Businesses and government agencies see value in using temporary workers, contractors and subcontractors. Nothing could go wrong. Right?

Wrong. Things could go very, very wrong.

Ask the National Security Agency (NSA), which contracted with Dell Inc. and Booz Allen Hamilton for help. Both contractors hired Edward Joseph Snowden, who leaked classified information from the NSA. He worked as an infrastructure analyst inside the NSA. In June 2013, he disclosed thousands of classified documents that he acquired while working as an NSA contractor first for Dell and then for Booz Allen Hamilton. The negative fallout was international and continuing.

Then consider Brian Howard, a communications contracted employee assigned to a Federal Aviation Administration radar center in suburban Chicago, who set fire to the center, grounding tens of thousands of flights in Chicago and across the country, as part of plan to “take out” the center and kill himself.


Warning Ahead of Time

Just before he set the fire, Howard posted a Facebook message warning of his plans, according to an affidavit from an FBI agent filed as part of the complaint.

Even the U.S. Department of Homeland Security has temp worker, contractor and subcontractor vulnerabilities. It has scores of prime contractors ranging from the “A”s with Accenture to the “W”s with World Wide Technologies. The primes are encouraged to subcontract with small, small and disadvantaged, women-owned small, Historically Underutilized Business Zones or HUBZone-certified, 8(a) Business Development Program firms, veteran-owned small and service-disabled veteran-owned small businesses.

Background check the contractor firm and background check the workers or ensure the contractor has background checked his or her temp workers, advises Jeff Francis, co-founder and COO of Dallas-based Copper Mobile, an enterprise-centric mobile development firm that helps companies solve their business challenges with mobile solutions. Copper Mobile uses contracted talent as well as provides staff to clients at their sites. And don’t background check just once and let it go at that. Check more regularly, says Francis.

He adds that you can’t just go through the motions. Verify. Recheck your policies and procedures in place relative to temps and contracted labor. Continually inspect to make sure everything is in place. Also consider audit procedures – physical security, online security, network security and bring your own device procedures. He says that compliance can be achieved through auditing procedures. Always talk or telephone the contractor for clarifications and to hash out differences beforehand, he says.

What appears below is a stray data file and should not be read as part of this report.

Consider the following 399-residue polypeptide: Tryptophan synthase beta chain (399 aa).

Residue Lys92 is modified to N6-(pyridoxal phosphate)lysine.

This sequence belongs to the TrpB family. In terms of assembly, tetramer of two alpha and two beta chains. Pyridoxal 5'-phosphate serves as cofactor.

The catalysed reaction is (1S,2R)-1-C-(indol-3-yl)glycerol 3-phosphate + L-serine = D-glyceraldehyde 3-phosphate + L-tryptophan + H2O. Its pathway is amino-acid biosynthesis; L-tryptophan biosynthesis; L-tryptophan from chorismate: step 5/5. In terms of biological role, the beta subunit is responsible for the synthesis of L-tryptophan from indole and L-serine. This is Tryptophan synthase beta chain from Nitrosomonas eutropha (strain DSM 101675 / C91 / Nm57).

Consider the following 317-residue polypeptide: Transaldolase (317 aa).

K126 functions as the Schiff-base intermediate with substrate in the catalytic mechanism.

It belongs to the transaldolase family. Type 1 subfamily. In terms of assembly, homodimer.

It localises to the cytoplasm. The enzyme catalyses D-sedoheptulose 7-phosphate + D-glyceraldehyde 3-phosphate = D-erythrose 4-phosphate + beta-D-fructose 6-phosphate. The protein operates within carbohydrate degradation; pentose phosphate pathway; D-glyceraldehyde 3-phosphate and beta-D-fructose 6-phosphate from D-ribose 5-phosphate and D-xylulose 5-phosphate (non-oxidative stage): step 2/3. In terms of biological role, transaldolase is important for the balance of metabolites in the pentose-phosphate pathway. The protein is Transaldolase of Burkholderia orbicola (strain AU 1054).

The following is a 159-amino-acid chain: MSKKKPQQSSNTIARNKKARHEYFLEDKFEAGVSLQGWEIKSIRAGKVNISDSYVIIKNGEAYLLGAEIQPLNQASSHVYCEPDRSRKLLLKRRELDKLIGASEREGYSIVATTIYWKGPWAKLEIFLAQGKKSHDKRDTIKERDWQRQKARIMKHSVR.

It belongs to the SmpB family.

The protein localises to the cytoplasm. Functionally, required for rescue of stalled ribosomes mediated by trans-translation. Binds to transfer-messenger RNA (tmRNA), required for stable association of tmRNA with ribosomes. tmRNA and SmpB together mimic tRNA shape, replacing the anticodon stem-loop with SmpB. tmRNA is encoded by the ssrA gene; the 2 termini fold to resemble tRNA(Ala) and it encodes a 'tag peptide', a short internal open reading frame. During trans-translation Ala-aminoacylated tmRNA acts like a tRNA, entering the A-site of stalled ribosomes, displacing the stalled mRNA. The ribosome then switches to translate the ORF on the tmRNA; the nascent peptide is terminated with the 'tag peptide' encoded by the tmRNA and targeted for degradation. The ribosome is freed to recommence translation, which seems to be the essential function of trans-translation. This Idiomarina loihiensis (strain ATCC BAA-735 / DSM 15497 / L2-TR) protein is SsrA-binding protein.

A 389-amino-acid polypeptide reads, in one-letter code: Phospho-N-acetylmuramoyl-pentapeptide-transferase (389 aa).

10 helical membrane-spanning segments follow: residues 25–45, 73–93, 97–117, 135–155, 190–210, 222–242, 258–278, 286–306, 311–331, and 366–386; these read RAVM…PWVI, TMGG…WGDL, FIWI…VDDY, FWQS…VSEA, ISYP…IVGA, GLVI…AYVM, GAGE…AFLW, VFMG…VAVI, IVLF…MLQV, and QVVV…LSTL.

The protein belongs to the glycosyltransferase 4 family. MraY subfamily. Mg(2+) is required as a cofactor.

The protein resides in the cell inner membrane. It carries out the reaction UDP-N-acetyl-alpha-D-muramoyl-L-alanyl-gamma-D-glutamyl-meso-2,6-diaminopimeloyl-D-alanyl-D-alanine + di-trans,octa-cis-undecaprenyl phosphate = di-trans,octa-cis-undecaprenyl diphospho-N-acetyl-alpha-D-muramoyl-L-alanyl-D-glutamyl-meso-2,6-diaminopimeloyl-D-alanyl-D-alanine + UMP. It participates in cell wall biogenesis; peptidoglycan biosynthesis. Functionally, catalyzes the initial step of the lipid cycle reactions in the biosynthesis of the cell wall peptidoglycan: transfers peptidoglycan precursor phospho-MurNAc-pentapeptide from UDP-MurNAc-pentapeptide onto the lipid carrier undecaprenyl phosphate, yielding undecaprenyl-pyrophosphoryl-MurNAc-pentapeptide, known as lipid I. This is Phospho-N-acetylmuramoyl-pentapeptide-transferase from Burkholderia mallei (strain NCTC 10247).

Sources of Assistance

Concerning background checks of contractors, contracting firms and temporary workers, there are numerous sources of assistance. First off, check with others that use the contractor but don’t just rely on references provided by the contractor, advises Francis.

Security guarding firms such as Securitas, AlliedBarton and G4S, among others, have a long and deep expertise vetting their own security officers and also can offer background investigations of others.

There also are firms that specialize in background checks. For example:

Thomson Reuters has a service called CLEAR. For corporate security, CLEAR makes investigating easier by providing:

  • A thorough source of public and proprietary records, with real-time data to bring up the most current information;
  • Graphical connections between people, addresses and phone numbers to help verify identity;
  • Integrated Web searching, including social network sites, providing information not found in public records; and
  • Customized reports to create and save for later use or share with necessary parties.

Another firm, HireRight, provides:

  • Criminal background checks
  • Identity checks
  • Verifications
  • Drug and health screening
  • I-9 and E-Verify
  • Extended Workforce Screening

HireRight developed what it says is the industry's first Internet-based background screening solution and pre-integrated background screening solutions. Such solutions can include an intuitive dashboard with real-time status updates at the enterprise site with built-in legal compliance tools.

Another source, Web-based, is Intelius, an information commerce company concentrating in online people data, delivering comprehensive information about individuals, their histories and their connections to others.


Check Social Media, Too

With social media holding so much information, companies have emerged to mine that data, too. One unique service is Geofeedia which contends that monitoring keywords and hashtags isn’t enough. Two-thirds of social media activity doesn’t include them. The firm adds location-based intelligence to an enterprise’s social media data set to mitigate potential threats. Overall, the real-time, location-based social media monitoring platform helps security executives discover, engage and analyze social media data to protect assets, secure facilities, fight counterfeiting, check on contractor firms and strengthen business continuity plans.